How To Teach Yourself To Code | Dan Martell

How do you learn to code? Right now you probably feel overwhelmed with the options. In this video, I want to share how programming literally saved my life and helped me become a better entrepreneur.

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The first thing I ever built that I charged for was an MP3 burning app.

I had just learned Visual Basic in one of my elective programming classes in highschool, and I wanted to see what I could create.

The problem I wanted to solve was simple…

As one of the few people at the time with a CD burner, I would always have my friends come over to my house and spend hours going through all of the MP3’s I had downloaded from Napster to create the ultimate playlist for themselves or their girlfriend…

(K-Ci and JoJo was always a crowd pleaser)

So after a few weeks of this, I built a simple app that anyone could install at their house.

It would connect to my computer using FTP, download a file of all the MP3’s I had on my computer, let them create the playlist at their house, and when they were ready, they could “order” the CD (pay me $20 bucks) and I would burn it overnight while I slept.

So technically, that’s the first time coding made me money, even before (a vacation rental site I started in 1999).

I share that story because learning to code is not hard.

It just requires a strong enough motivation and some resources.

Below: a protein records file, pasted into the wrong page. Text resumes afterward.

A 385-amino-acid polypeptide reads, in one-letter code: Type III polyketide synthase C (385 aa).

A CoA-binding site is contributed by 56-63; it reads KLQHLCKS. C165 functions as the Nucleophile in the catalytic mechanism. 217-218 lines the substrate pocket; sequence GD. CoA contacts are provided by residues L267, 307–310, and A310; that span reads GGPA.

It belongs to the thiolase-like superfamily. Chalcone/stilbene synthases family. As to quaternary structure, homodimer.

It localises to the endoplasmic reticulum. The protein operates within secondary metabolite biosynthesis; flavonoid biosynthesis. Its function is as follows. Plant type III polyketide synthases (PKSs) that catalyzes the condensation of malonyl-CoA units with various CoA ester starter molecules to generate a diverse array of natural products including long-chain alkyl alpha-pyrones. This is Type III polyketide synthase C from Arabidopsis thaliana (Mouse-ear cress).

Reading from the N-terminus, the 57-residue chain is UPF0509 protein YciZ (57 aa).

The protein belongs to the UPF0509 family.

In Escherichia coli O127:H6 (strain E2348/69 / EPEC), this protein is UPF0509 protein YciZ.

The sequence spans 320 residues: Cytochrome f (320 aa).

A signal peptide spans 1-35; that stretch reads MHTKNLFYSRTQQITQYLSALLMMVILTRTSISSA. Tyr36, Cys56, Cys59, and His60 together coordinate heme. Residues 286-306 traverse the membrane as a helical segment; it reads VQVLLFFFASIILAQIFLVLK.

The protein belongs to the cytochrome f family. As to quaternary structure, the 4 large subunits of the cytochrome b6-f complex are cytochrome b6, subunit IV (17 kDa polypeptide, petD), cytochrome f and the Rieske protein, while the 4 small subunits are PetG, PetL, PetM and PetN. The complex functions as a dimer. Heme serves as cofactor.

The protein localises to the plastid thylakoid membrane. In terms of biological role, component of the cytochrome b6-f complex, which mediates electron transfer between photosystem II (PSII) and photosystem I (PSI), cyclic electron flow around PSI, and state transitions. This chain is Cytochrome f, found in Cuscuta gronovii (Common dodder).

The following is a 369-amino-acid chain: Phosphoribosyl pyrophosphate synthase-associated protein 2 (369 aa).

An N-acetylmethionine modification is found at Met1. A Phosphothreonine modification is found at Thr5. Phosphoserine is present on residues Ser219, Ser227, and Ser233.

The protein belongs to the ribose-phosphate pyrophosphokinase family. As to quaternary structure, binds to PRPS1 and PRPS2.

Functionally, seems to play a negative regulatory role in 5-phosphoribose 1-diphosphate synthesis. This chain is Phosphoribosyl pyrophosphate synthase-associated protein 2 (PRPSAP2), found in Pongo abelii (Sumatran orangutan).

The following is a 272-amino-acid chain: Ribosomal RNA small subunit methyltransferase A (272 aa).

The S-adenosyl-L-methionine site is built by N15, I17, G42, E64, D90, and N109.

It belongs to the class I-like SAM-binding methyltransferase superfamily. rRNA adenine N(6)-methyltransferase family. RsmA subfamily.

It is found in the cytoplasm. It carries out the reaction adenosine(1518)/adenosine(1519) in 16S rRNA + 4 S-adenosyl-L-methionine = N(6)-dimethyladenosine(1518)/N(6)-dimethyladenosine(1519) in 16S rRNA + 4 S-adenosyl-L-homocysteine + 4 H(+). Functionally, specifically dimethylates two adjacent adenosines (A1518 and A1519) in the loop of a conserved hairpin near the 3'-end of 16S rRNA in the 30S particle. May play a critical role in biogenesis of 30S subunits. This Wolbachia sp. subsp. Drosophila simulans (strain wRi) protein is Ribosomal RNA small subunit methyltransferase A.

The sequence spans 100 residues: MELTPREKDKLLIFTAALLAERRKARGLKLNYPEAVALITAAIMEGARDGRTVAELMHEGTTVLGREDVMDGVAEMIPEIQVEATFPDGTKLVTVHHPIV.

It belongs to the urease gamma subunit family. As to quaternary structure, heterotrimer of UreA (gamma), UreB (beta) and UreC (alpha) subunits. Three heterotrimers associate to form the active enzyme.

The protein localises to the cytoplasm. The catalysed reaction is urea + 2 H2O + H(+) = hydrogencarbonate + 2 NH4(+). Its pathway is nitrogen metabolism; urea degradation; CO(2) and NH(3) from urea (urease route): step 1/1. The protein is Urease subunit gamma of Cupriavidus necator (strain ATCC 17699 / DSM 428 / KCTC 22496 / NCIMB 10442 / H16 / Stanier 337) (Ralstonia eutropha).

That’s what I cover in this week’s video.

The crazy part is learning to code literally saved my life.

As the world evolves, I believe learning to code is going to be a powerful skill to have…

It’s why I’ve been teaching my two little boys to code ever since they were 2 years old.

But how do you learn while sidestepping overwhelm?

Here are 5 tips to get you (or your kid) started:

1. Use your weekends: block out some time, schedule it, and commit to start when the clock hits that time!
2. Wireframe a simple app: keep it simple. Blank printer paper and a marker works to outlining the apps interface.
3. Front-end, backend, database: understanding these 3 specific pieces will make the whole process way easier!
4. Pick a language: Ruby, Python, Php, Javascript… now this one can be debated and I’d love to have that below in the comments.
5. Consume tutorials: there are sooooo many free online training videos to help you get going, but there’s also next level training by folks likes

If you want some feedback on your app idea, just leave a comment and I’ll provide some thoughts on the best way to build it.

Excited to hear how your first app comes along… something simple can take less than a couple hours!

Do it. Get coding 🙂

Dan “paying for my music today” Martell

Don’t forget to share this entrepreneurial advice with your friends, so they can learn too:


“You can only keep what you give away.” That’s the mantra that’s shaped Dan Martell from a struggling 20-something business owner in the Canadian Maritimes (which is waaay out east) to a successful startup founder who’s raised more than $3 million in venture funding and exited not one… not two… but three tech businesses:, Spheric and Flowtown.

You can only keep what you give away. That philosophy has led Dan to invest in 33+ early stage startups such as Udemy, Intercom, Unbounce and Foodspotting. It’s also helped him shape the future of Hootsuite as an advisor to the social media tour de force.